In some embodiments, the lysosomal sulfatase enzyme is one that, if not expressed or produced, or if substantially reduced in expression or production, would give rise to a disease, including but not limited to, lysosomal storage diseases. In some embodiments, the lysosomal sulfatase enzyme is one that, if not expressed or produced, or if substantially reduced in expression or production, may not give rise to a disease, but whose absence or reduced expression or production is associated with the disease, including but not limited to, lysosomal storage diseases. Preferably, the lysosomal sulfates enzyme is derived or obtained from a human.

Preferably, in the treatment of lysosomal storage diseases, the lysosomal sulfatase enzyme is an enzyme that is found in a cell that if not expressed or produced or is substantially reduced in expression or production, would give rise to a lysosomal storage disease. Alternatively, in the treatment of lysosomal storage diseases, the lysosomal sulfatase enzyme is an enzyme whose absence or substantially reduced expression or production is associated with the disease, although its absence or substantially reduced expression or production, may not itself give rise to the disease. Preferably, the lysosomal sulfatase enzyme is derived or obtained from a human.

Preferably, the enzyme is a lysosomal sulfatase enzyme, such as arylsulfatase A (ARSA) (Genbank Accession No. NP000478 (isoform a), Genbank Accession No. NP001078897 (isoform b) and other variants), arylsulfatase B/N-acetylglucosamine 4-sulfatase (ARSB) (Genbank Accession No. P15848), iduronate-2-sulfatase (IDS) (Genbank Accession No. NP000193 (isoform a), Genbank Accession No. NP006114 (isoform b)), sulfamidase/heparin-N-sulfatase (SGSH) (Genbank Accession No. NP000190), N-acetylglucosamine-sulfatase (G6S) (Genbank Accession No. NP002067) and Galactose 6-sulfatase/N-acetylgalactosamine-6-sulfatase (GALNS) (Genbank Accession No. NP000503). A table of lysosomal storage diseases and the lysosomal sulfatase enzymes deficient therein, which are useful as therapeutic agents, follows:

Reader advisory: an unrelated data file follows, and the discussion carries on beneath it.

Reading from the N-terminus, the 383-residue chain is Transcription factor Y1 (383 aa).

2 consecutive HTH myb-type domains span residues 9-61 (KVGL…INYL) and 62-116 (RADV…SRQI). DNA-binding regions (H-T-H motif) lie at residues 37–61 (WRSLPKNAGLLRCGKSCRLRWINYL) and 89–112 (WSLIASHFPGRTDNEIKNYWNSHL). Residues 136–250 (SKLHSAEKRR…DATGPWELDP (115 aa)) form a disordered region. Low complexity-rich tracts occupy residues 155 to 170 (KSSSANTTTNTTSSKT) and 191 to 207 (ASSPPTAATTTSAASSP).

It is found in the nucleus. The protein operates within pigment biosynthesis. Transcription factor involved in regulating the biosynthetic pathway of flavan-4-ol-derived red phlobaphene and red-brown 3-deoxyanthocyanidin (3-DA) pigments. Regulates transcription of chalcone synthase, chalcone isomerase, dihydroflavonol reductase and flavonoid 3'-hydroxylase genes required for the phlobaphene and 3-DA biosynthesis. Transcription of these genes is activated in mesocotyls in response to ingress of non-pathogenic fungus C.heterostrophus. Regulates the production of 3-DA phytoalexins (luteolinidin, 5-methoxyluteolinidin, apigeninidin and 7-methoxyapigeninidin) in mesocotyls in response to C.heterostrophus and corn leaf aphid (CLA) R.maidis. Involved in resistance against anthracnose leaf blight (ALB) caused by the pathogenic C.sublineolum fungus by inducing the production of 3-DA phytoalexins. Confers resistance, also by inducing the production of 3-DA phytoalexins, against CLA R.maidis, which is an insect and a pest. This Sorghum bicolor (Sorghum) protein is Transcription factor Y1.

Lysosomal Storage Disease Lysosomal Sulfatase Deficiency
Mucopolysaccharidosis type II Iduronate-2-sulfatase
Hunter syndrome
Mucopolysaccharidosis type IIIA Sulfamidase/heparin-N-sulfatase
Sanfilippo syndrome
Mucopolysaccharidosis type IIID N-Acetylglucosamine 6-sulfatase
Sanfilippo syndrome
Mucopolysaccharidosis type IVA N-Acetylgalactosamine-6-
Morquio syndrome sulfatase
Mucopolysaccharidosis type VI N-Acetylgalactosamine 4-
sulfatase
Metachromatic leukodystrophy (MLD) Arylsulfatase A
Multiple sulfatase deficiency (MSD) Multiple sulfatases

In preferred embodiments, the lysosomal sulfatase enzyme is a recombinant human lysosomal sulfatase enzyme produced by an endosomal acidification-deficient cell line. In more preferred embodiments, the recombinant human lysosomal sulfatase enzyme is active and has a high level of phosphorylated oligosaccharides as specified under “DEFINITIONS”. In most preferred embodiments, the lysosomal sulfatase enzyme is an active highly phosphorylated recombinant human N-acetylgalactosamine-6-sulfatase (GALNS).

Thus, the lysosomal storage diseases that can be treated or prevented using the methods of the present invention include, but are not limited to, Metachromatic Leukodystrophy or MLD, Maroteaux-Lamy syndrome or MPS VI, Hunter syndrome or MPS II, Sanfilippo A syndrome or MPS IIIa, Sanfilippo D syndrome or MPS IIId, and Morquio A syndrome or MPS IVa. In a particularly preferred embodiment, the lysosomal sulfatase enzyme is such that its deficiency causes Morquio A syndrome or MPS IVa. In another particularly preferred embodiment, the lysosomal sulfatase enzyme is such that its deficiency is associated with a human lysosomal storage disease, such as Multiple Sulfatase Deficiency or MSD.

Thus, per the above table, for each disease the lysosomal sulfatase enzyme would preferably comprise a specific active lysosomal sulfatase enzyme deficient in the disease. For instance, for methods involving MPS II, the preferred enzyme is iduronate-2-sulfatase. For methods involving MPS IIIA, the preferred enzyme is sulfamidase/heparin-N-sulfatase. For methods involving MPS IIID, the preferred enzyme is N-acetylglucosamine 6-sulfatase. For methods involving MPS IVA, the preferred enzyme is galactose 6-sulfatase/N-acetylgalactosamine-6-sulfatase. For methods involving MPSVI, the preferred enzyme is N-acetylgalactosamine 4-sulfatase. For methods involving Metachromatic Leukodystrophy (MLD), the preferred enzyme is arylsulfatase A. For methods involving Multiple Sulfatase Deficiency (MSD), the enzyme can be arylsulfatase A, arylsulfatase B/N-acetylglucosamine 4-sulfatase, iduronate-2-sulfatase, sulfamidase/heparin-N-sulfatase, N-acetylglucosamine-sulfatase or galactose 6-sulfatase/N-acetylgalactosamine-6-sulfatase, and the preferred enzyme is galactose 6-sulfatase/N-acetylgalactosamine-6-sulfatase.

V. MUCOPOLYSACCHARIDOSIS TYPE IVA Morquio Syndrome, MPS IVa